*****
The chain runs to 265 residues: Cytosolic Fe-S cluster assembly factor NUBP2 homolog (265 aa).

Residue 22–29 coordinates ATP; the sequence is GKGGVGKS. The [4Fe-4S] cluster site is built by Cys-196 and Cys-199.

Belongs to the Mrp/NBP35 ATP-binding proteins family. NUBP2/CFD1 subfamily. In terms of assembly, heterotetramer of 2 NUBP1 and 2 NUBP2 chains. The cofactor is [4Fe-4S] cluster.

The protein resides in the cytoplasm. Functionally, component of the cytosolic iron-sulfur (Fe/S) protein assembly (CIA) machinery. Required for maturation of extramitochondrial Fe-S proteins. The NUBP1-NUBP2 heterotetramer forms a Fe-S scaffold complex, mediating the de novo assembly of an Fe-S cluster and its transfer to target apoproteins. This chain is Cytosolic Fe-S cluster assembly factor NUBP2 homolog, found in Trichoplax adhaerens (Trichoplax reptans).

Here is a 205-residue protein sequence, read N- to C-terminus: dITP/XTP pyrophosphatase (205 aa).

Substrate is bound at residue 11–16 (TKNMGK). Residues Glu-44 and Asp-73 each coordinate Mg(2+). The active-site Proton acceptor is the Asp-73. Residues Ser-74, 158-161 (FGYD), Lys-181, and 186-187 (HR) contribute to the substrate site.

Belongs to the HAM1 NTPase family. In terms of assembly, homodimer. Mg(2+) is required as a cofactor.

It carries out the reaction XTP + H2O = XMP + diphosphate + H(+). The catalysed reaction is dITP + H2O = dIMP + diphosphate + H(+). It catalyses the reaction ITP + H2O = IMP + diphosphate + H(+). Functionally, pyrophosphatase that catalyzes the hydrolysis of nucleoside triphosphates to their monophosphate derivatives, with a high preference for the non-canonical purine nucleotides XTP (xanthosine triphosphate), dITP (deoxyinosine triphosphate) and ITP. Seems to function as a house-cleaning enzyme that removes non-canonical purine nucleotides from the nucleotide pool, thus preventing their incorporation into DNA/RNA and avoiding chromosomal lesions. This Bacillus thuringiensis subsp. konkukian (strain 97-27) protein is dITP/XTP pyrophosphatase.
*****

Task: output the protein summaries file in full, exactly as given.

The chain runs to 265 residues: Cytosolic Fe-S cluster assembly factor NUBP2 homolog (265 aa).

Residue 22–29 coordinates ATP; the sequence is GKGGVGKS. The [4Fe-4S] cluster site is built by Cys-196 and Cys-199.

Belongs to the Mrp/NBP35 ATP-binding proteins family. NUBP2/CFD1 subfamily. In terms of assembly, heterotetramer of 2 NUBP1 and 2 NUBP2 chains. The cofactor is [4Fe-4S] cluster.

The protein resides in the cytoplasm. Functionally, component of the cytosolic iron-sulfur (Fe/S) protein assembly (CIA) machinery. Required for maturation of extramitochondrial Fe-S proteins. The NUBP1-NUBP2 heterotetramer forms a Fe-S scaffold complex, mediating the de novo assembly of an Fe-S cluster and its transfer to target apoproteins. This chain is Cytosolic Fe-S cluster assembly factor NUBP2 homolog, found in Trichoplax adhaerens (Trichoplax reptans).

Here is a 205-residue protein sequence, read N- to C-terminus: dITP/XTP pyrophosphatase (205 aa).

Substrate is bound at residue 11–16 (TKNMGK). Residues Glu-44 and Asp-73 each coordinate Mg(2+). The active-site Proton acceptor is the Asp-73. Residues Ser-74, 158-161 (FGYD), Lys-181, and 186-187 (HR) contribute to the substrate site.

Belongs to the HAM1 NTPase family. In terms of assembly, homodimer. Mg(2+) is required as a cofactor.

It carries out the reaction XTP + H2O = XMP + diphosphate + H(+). The catalysed reaction is dITP + H2O = dIMP + diphosphate + H(+). It catalyses the reaction ITP + H2O = IMP + diphosphate + H(+). Functionally, pyrophosphatase that catalyzes the hydrolysis of nucleoside triphosphates to their monophosphate derivatives, with a high preference for the non-canonical purine nucleotides XTP (xanthosine triphosphate), dITP (deoxyinosine triphosphate) and ITP. Seems to function as a house-cleaning enzyme that removes non-canonical purine nucleotides from the nucleotide pool, thus preventing their incorporation into DNA/RNA and avoiding chromosomal lesions. This Bacillus thuringiensis subsp. konkukian (strain 97-27) protein is dITP/XTP pyrophosphatase.